This is not surprising from a religion whose goal is one world religion and who claims that salvation comes by following Baha'u'llah.


  5. Harlan7:23 PM

    I'm sorry that I appear to single out Christianity, but Christianity is my background and my experience. My family is from Arkansas where religion is taken seriously and my childhood memories contain family arguments concerning which church is right and what is meant by this verse or that. My teens were spent in a small farming town in California where there was a different church on every corner. Again, there was conflict and aversion between churches. I'm sure the same condition exists in Islam, Buddhism and others, but that's not part of my experience. This is not a condemnation of Christianity or any religion, but rather the result of human ambition, lust for leadership and ego in my opinion. This is what Baha'u'llah was well aware of and all of His teaching center around the unity of humanity and how that can be achieved. Baha'u'llah put into writing what was to happen after His death to continue the unity of the Baha'is. He appointed His son Abdu'l-Baha to be the Head of the Faith and Interpretor after His passing in 1892. A few Baha'is "broke the Covenant" of Baha'u'llah by not accepting Abdu'l-Baha. They eventually faded away after they had been a spiritual test for Abdu'l-Baha and the Baha'is. Abdu'l-Baha in turn appointed Shoghi Effendi to be the Guardian of the Faith after His passing in 1921. Again, a few Baha'is didn't accept this and caused "tests" for the Baha'is but eventually faded away. Shoghi Effendi left no Will upon his death which was a great test in 1957. There could be no Guardian because there was no one qualified. One qualification was to be a descendant of Baha'u'llah and none existed in the Faith. 27 individuals had been appointed as Hands of the Cause and referred to by the Guardian as the Chief Stewards of the Faith. This group unanimously agreed that there was no Will left by the Guardian and they called for the election of the Universal House of Justice in 1963. This is an institution created by Baha'u'llah but had not yet been elected. Its functions included deciding on matters not expressly mentioned in the Sacred Writings, and the absence of a Will by Shoghi Effendi fell into that catagory. Baha'u'llah stated that the decisions of the Universal House of Justice would be the Will of God. Again, a few Baha'is tried to create their own version of the Baha'i Faith and "tested" the Baha'is one more time. This test was not nearly as painful or dangerous for the Faith as the ones of the past. These tests always make the Faith stronger and the faith of the Baha'is stronger. Every generation seems to have a few large egos, a few ambitious people. Large egos don't do well in the Baha'i Faith.

    Arguing about religion is not a Baha'i attribute. I've been a Baha'i for 48 years and I have yet to experience Baha'is haggling about scripture. If Baha'is haggle on-line and call it scholorship, you won't find me present. It's antithetical to the Baha'i spirit and counter-productive. When Baha'u'llah became aware that the early Baha'is were arguing about His station, he told them that if they argued about it, then they were both wrong.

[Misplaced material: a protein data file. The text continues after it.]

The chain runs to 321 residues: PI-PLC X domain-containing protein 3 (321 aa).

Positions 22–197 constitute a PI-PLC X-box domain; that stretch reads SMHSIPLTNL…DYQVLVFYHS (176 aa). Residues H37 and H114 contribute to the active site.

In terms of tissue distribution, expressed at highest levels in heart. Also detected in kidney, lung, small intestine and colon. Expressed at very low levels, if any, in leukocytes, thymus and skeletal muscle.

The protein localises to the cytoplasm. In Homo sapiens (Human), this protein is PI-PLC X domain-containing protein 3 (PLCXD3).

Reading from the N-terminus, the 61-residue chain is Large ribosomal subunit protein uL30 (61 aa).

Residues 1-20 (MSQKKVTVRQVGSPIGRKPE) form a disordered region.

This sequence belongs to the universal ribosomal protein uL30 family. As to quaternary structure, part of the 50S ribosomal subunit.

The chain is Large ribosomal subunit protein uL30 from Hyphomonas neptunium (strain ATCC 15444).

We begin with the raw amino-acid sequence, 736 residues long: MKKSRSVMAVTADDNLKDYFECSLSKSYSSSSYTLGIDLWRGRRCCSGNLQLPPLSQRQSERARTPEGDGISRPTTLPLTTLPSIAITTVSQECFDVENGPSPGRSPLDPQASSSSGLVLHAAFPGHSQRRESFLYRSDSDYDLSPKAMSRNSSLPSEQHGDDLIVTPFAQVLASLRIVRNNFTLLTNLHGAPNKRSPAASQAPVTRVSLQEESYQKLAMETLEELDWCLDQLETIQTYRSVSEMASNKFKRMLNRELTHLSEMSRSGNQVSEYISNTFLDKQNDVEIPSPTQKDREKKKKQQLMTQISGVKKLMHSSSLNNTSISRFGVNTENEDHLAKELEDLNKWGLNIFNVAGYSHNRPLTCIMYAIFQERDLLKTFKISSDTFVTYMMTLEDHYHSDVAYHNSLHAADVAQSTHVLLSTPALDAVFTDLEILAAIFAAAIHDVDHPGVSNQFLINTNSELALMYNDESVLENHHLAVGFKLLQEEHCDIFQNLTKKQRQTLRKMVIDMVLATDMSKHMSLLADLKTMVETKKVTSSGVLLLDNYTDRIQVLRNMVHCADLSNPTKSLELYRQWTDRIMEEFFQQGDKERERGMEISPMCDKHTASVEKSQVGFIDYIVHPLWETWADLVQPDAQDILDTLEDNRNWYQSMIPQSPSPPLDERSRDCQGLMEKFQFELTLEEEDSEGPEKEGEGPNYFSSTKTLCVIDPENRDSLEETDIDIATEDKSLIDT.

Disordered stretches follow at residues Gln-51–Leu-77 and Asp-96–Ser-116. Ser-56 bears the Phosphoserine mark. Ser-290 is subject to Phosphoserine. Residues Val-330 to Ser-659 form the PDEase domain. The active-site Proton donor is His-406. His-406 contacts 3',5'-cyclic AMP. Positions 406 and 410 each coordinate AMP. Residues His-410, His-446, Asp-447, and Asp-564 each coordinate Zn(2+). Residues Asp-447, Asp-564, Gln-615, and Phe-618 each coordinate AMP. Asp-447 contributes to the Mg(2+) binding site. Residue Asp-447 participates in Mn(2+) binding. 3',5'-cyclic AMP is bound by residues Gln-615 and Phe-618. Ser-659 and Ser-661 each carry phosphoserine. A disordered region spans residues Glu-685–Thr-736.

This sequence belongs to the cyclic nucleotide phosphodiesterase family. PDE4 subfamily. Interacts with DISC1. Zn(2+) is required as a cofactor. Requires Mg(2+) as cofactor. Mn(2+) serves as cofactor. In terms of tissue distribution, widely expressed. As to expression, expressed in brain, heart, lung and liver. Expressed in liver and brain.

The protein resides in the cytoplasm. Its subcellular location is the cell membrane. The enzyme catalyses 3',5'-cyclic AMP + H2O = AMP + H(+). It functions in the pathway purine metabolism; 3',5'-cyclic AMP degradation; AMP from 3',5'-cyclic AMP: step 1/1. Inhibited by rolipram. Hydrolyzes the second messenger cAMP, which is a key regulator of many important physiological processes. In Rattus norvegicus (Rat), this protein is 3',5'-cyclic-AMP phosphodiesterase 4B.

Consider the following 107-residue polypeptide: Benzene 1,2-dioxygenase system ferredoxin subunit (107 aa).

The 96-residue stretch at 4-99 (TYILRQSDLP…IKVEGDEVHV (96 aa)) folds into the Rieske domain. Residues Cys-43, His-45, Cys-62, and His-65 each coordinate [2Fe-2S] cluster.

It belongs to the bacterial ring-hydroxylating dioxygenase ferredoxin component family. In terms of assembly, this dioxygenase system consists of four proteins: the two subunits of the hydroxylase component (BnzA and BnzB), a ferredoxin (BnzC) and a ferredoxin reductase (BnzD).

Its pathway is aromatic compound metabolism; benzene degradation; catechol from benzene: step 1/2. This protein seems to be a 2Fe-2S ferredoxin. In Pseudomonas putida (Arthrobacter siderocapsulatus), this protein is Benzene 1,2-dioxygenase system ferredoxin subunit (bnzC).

Concerning the Bab's and Baha'u'llah's words of condemnation for certain individuals for their actions, this is called divine judgement. Isn't it true that when Christ returns He will judge the nations and each individual? You probably already know that Baha'u'llah claims to be the return of Christ, the Lord of Hosts. Abdu'l-baha and Shoghi Effendi were an extension of this authority for divine judgement. Baha'u'llah even wrote letters to the leading Kings and rulers of His day announcing Who He was and admonishing them for their misdeeds. The letter to Pope Pius is very interesting. This is the Pope who lost his kingdom and ended up with just the Vatican. These are all on-line at in case you're interested.

    I never mentioned anyone converting to the Baha'i Faith. I just suggested that people take a look at it. What they decide to do with the knowledge of the Baha'i Teachings is up to them. The majority of people who learn of Baha'i don't convert and I wouldn't want them to if they weren't convinced of Who Baha'u'llah is. The last thing the Baha'i Faith, or any faith, needs are members who don't really believe. This was the mistake of the Emporer Constantine and other kings who forced or coerced people to convert.

    I belong to a Multi-Faith group composed of Christians, Jews, Muslims, Buddhists, Hindus, Unitarians and Baha'is. We've been meeting together for 12 years to learn of each other's beliefs. We've never had an argument and we have a remarkable feeling of unity and tolerance. This just proves to me that unity and tolerance is not dependent on the world becoming Baha'i, even though Baha'is believe that this will eventually happen, that there will be "one shepherd and one flock."


  6. Harlan;
    Thanks for writing back and elucidating. I appreciate your perspective. Also, interesting background you have.